Throwback Thursday – A Russellville House Divided: the Crittenden Brothers
The Kentucky state motto is, “United we stand, divided we fall,” and such was the case for the Crittenden family in Logan County during the mid-1800s. The Russellville natives were a prominent family known for the patriarch’s politics as Kentucky’s 15th governor, yet they had two sons whose Civil War loyalties proved to divide the household.
George Bibb Crittenden was the firstborn son of Sarah and John J. Crittenden. Born in 1812, his grandfather was a major in the Continental Army during the American Revolution, and his parents wanted him to have a disciplinary military upbringing. After graduating West Point in 1832, George was appointed to the Infantry, served during the Black Hawk War, and served in the West fighting Apaches before returning east. He developed sympathy for the southern cause by the onset of the Civil War, and took a Brigadier General appointment in the Confederate Army. Confederate President Jefferson Davis asked him to lead charges through the Cumberland Gap to take his home state of Kentucky. But things did not go well for George, as his trouble with alcoholism led to poor leadership. He resigned his commission and spent the rest of the war in quiet.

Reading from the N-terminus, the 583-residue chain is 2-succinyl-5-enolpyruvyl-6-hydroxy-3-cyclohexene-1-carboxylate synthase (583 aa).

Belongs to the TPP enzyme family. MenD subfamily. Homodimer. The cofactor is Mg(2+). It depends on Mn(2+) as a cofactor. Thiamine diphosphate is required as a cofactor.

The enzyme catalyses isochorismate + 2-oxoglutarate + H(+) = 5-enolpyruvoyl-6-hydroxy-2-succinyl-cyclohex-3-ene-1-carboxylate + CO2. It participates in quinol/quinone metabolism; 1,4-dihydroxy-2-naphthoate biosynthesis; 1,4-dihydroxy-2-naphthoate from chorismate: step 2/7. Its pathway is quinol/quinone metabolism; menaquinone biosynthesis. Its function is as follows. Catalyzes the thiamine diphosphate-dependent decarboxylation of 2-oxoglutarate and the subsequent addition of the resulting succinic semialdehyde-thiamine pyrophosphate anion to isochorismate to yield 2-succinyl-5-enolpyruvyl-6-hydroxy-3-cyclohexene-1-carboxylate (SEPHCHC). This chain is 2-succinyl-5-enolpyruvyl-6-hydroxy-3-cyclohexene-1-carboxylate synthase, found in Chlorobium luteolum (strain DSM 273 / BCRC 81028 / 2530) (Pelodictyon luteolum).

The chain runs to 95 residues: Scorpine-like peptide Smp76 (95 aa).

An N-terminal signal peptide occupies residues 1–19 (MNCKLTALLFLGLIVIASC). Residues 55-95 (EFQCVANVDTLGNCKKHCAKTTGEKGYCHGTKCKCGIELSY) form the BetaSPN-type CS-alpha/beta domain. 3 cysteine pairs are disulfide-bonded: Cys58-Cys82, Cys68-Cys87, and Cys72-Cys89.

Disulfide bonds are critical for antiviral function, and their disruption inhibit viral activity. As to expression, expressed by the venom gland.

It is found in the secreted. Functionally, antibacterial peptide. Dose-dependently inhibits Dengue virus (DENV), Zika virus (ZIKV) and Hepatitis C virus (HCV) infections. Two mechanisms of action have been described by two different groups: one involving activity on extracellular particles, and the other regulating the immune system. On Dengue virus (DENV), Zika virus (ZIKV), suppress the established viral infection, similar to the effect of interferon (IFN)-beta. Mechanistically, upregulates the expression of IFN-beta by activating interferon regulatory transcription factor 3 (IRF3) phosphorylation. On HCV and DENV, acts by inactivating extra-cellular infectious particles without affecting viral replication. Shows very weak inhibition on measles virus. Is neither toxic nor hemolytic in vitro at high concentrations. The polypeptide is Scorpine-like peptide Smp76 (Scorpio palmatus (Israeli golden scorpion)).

Meanwhile, his brother Thomas Leonidas Crittenden was a Union General. Born in 1819 and also a military mind, Thomas was a Major General in the Kentucky militia by 1860. He was named Brigadier General at the start of the war, and commanded the 5th Division of the Army of the Ohio, leading major battles at Shiloh, Perryville, Stones River, Chickamauga, and Cold Harbor. A fort was named after Thomas, he served as the Kentucky state treasurer after the war, and was then named a Brigadier General in the U.S. Army before retiring in 1881. His son, John Jordan Crittenden III, was also in the Army, and fell with Lieutenant Colonel Custer at the Battle of Little Bighorn.
The patriarch of the Russellville family was a Union supporter and made it well known, yet used his politics to make sure the family name wasn’t besmirched from these brothers divided.